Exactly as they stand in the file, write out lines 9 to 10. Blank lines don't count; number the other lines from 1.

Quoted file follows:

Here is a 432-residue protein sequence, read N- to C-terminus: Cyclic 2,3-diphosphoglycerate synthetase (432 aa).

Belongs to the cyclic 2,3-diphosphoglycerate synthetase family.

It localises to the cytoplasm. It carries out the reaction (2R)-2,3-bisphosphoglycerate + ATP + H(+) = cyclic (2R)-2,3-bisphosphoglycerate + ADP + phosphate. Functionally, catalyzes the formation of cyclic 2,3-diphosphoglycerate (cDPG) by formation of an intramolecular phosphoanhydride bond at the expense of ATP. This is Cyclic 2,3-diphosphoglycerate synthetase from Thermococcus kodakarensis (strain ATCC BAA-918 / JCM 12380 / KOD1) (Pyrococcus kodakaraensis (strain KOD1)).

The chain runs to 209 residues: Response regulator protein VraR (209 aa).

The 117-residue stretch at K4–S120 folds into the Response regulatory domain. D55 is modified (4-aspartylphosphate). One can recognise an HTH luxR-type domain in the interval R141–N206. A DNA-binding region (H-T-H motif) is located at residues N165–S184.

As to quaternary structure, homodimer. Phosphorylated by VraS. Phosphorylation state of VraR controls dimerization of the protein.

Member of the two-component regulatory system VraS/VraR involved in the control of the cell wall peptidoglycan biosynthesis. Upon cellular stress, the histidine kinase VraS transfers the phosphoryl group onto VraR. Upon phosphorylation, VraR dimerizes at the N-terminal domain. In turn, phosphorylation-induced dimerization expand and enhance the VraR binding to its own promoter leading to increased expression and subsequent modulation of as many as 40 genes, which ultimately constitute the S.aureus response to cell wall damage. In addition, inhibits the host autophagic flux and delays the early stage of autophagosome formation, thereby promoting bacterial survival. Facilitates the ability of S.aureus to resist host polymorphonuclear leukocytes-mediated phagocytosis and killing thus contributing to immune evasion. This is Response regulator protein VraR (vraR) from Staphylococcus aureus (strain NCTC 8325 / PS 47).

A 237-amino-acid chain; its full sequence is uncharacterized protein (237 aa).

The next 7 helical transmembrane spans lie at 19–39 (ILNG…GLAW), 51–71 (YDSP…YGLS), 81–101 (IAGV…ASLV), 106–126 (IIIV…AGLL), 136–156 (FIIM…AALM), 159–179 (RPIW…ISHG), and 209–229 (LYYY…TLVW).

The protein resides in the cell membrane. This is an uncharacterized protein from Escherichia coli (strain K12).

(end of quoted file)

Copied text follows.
The next 7 helical transmembrane spans lie at 19–39 (ILNG…GLAW), 51–71 (YDSP…YGLS), 81–101 (IAGV…ASLV), 106–126 (IIIV…AGLL), 136–156 (FIIM…AALM), 159–179 (RPIW…ISHG), and 209–229 (LYYY…TLVW).

The protein resides in the cell membrane. This is an uncharacterized protein from Escherichia coli (strain K12).